As the profiles and importance of Asian executives rise, Western expatriates find their value in the region is diminishing. Many of their postings are being eliminated or their perks curtailed because of the availability of more highly educated locals and younger, middle-management Westerners willing to work on local terms. Many multinational corporations now use what compensation consultants Organization Resources Counselors Inc. in New York City calls the "earning power index," which bases pay at more realistic levels. "There will be less imported talent in staff positions that are not profit centers," says Dilip Kothari, an American who heads Hongkong Bank's card-products center in Singapore.

Many companies also are starting to examine just what it means to "reward" people. For some personalities and in some national cultures, the best practice may be to offer incentives other than cash. These might include opportunities to travel, some decision-making powers or other kinds of recognition.

Furthermore, companies are realizing that some compensation schemes are out of sync with corporate goals. For example, a managing director may demand that his senior managers be more long-term focused. But if the bonus system only rewards annual performance, the executives will be stuck in the short-term view.

One compensation scheme widely used in the U.S. that promotes a long-term outlook and loyalty is stock options. This benefit is just starting to make its way into Asian companies, particularly those in countries with established financial markets. Stock options work like this: An employee is granted the right to purchase company shares at a certain price at a specified date. If the company's share price rises, stocks can be purchased at the previously established discounted rate and immediately sold for a profit. In most companies that use them, stock options typically are only granted to senior managers as an essential retention tool.

Ideally, stock options prompt top managers to think like owners because that's what they are. They focus on activities that add value, expressed in higher share price, to the company. They view themselves as part of a team and are more likely to stay with the company because it usually takes one to three years to exercise the option. Asian executives with stock options have two advantages over Western counterparts: little or no tax on capital gains and the ability to buy U.S.-dollar-denominated shares more cheaply when Asian currencies appreciate.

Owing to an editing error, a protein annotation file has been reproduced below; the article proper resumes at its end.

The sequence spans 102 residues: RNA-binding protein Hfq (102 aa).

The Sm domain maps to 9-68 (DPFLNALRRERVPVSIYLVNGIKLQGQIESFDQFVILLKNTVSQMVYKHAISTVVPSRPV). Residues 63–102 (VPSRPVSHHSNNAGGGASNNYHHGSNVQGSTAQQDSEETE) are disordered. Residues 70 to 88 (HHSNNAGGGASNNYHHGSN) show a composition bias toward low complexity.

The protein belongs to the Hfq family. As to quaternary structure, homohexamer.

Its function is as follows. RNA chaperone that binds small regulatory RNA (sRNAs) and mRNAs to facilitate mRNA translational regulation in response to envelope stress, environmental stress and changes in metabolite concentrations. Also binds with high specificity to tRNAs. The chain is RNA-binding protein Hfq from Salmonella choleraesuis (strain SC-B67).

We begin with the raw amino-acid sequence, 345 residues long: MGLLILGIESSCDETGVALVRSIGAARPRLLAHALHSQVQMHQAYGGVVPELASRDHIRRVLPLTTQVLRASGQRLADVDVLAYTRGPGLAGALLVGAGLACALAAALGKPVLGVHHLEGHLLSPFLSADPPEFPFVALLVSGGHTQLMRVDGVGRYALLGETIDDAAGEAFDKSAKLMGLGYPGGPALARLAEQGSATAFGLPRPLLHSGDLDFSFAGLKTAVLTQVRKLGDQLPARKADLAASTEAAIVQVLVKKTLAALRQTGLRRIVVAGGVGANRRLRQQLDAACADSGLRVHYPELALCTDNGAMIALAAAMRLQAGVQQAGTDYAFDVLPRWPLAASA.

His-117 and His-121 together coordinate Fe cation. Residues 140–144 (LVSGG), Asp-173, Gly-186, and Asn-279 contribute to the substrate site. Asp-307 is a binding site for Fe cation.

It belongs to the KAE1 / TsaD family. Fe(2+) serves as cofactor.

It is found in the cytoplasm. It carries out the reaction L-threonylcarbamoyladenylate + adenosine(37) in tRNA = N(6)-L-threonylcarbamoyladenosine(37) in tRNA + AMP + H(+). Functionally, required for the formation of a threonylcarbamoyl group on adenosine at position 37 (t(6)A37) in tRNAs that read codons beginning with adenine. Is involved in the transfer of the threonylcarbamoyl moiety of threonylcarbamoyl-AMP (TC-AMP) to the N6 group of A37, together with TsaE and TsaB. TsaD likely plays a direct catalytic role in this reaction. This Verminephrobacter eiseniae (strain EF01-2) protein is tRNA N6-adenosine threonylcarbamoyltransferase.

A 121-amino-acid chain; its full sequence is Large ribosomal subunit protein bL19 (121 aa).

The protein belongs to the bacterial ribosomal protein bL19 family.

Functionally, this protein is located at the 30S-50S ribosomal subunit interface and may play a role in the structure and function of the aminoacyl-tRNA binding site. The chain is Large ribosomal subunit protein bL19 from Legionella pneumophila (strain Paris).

Administering stock-option programs and other long-term incentive plans such as stock appreciation rights (allotment of a certain number of shares over a set period) and phantom stocks (a promise of cash or stock payment based on future performance) can be complicated and cumbersome. Managers must have a good grasp of the financial elements involved to take advantage of these more sophisticated benefits. And for executives used to regular annual bonuses, the gains from stock options may seem very distant.

But even the traditional bonus system -- up to several extra months of pay each year -- is facing change. Some companies are moving toward rewards based more on performance. This might be measured on an individual basis, or in a consensus culture like Japan's, on team, regional or company performance. But the stagnant Japanese economy has meant that many bonuses in that country have been virtually nonexistent in the past few years.

China is at the other extreme. In a once staunchly communist country, where fewer than 1 percent of the people are university-educated (although many get on-the-job training), business leaders are hard to find. Companies -- domestic and foreign -- are fighting over the same small pool of managers, and salaries and bonuses are soaring. This year alone, pay for Chinese managers is expected to rise as much as 27 percent -- and that's betting on inflation cooling to around 10 percent, from 25 percent in 1994.

But China's salary market is essentially a non-market. How else to explain a system in which one company pays someone $ 10,000 annually and across town a similar company pays another person with the same job $ 50,000?

"Nobody has any (human resource) information on China today," says Michael Piker, regional representative of Organization Resources Counselors. Market data for salaries are virtually useless because China hasn't had much of a history of competitive pay. Furthermore, its employment market is moving so fast that any information is out of date practically by the time it's printed.

With few guidelines, foreign investors in China face the dilemma of how to compensate employees, particularly young Western-educated mainland Chinese returning home as executives. "People can't seem to agree on the amount of premium to be paid for someone with Western training," says Eddie Franco, a principal at Hewitt Associates in the U.S. who led a study of compensation practices in China last year.

So far there is little creative compensation. Companies are often compelled to base some bonuses on an average of all workers' efforts -- not the most motivating exercise. "It can even be dangerous in some cases to give variable pay," says Ivy Chow, the Beijing-based representative of headhunter Norman Broadbent (HK) Ltd. "China's people are used to a stable system without surprises."

Nonetheless, extra benefits are becoming more commonplace and often necessary. Managers, in the mainland and elsewhere, will behave in a manner that works to their advantage. It is, after all, a sellers' market for executive talent. As Pradip Shah discovered, salaries are going up not in percentages but in multiples